If the House of Representatives approves its version of SJ 34, which passed the Senate last Thursday, the privacy of Internet users could be jeopardized. The bill would repeal safeguards that prohibit Internet service providers (ISPs) from sharing data, such as e-mails and web history, with third parties without user consent. It would also do away with transparency requirements, which mandate that ISPs provide easily accessible privacy notices to customers and advanced notice prior to changes.
Under Section 222 of the Communications Act of 1933, similar restrictions already exist for telecommunications companies. These new guidelines, which went into effect on February 2, 2017, simply updated the wording to apply to digital communications. An FCC memorandum released in December 2016 argued that the new rules would “provide harmonized privacy protections for voice and broadband customers,” while ensuring customers have “the tools they need to ensure they make informed choices about the use and sharing of their confidential information by their broadband providers.” It also stressed the “fundamental importance of transparency” as the impetus for requiring carriers “to provide privacy notices that clearly and accurately inform customers about what confidential information the carriers collect, how they use it, under what circumstances they share it, and the categories of entities with which they will share it.”
The transparency requirement is one of three central tenants of the 2015 Open Internet Order that prohibits ISPs from blocking access to legal content and establishing “internet fast lanes” that grant preferential treatment to certain services. The 2015 OIO explicitly classified ISPs as telecommunication services, owing to a US Circuit Court of Appeals decision from 2014 that required the FCC to vacate the anti-discrimination and blocking provisions on the grounds that the internet was classified as an “information service” as opposed to a “telecommunications service.”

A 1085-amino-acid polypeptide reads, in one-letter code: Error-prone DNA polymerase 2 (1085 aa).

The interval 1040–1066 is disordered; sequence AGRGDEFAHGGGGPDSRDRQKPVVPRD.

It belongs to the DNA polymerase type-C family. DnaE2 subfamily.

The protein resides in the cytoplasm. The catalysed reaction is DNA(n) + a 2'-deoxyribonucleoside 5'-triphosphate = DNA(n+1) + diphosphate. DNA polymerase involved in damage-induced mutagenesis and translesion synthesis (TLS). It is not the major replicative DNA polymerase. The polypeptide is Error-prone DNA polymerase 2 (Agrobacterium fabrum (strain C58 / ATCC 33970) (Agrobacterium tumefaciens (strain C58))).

Civil liberties and digital privacy groups harshly criticized the Senate vote. In a press release, Neema Singh Giuliani, who serves as legal counsel for the ACLU, lambasted the Senate for voting to “silence the privacy rights of Americans in the interest of protecting the profits of major internet companies including Comcast (CMCSA), AT&T and Verizon.” She urged congressional representatives to “stop this resolution from moving forward and stand up for our privacy rights.” Kate Tummarello of the Electronic Freedom Foundation argued that if the resolution is approved by the House and signed into law by President Donald Trump, it will represent a “crushing loss for online privacy.”
The bill is one of five Congressional Review Act provisions currently under consideration by the House of Representatives. The CRA is a tool that allows Congress to overturn presidential executive orders and prevent them from ever being reissued. Prior to 2017, it was only used once. In the current session of Congress, Republicans have used it to pursue an aggressive deregulatory agenda, passing resolutions that have overturned numerous environmental and labor regulations. Tummarello noted that for online privacy supporters this added an extra urgency. She warned that in the event of its successful passage it would “not only roll back the FCC’s rules but also prevent the FCC from writing similar rules in the future.”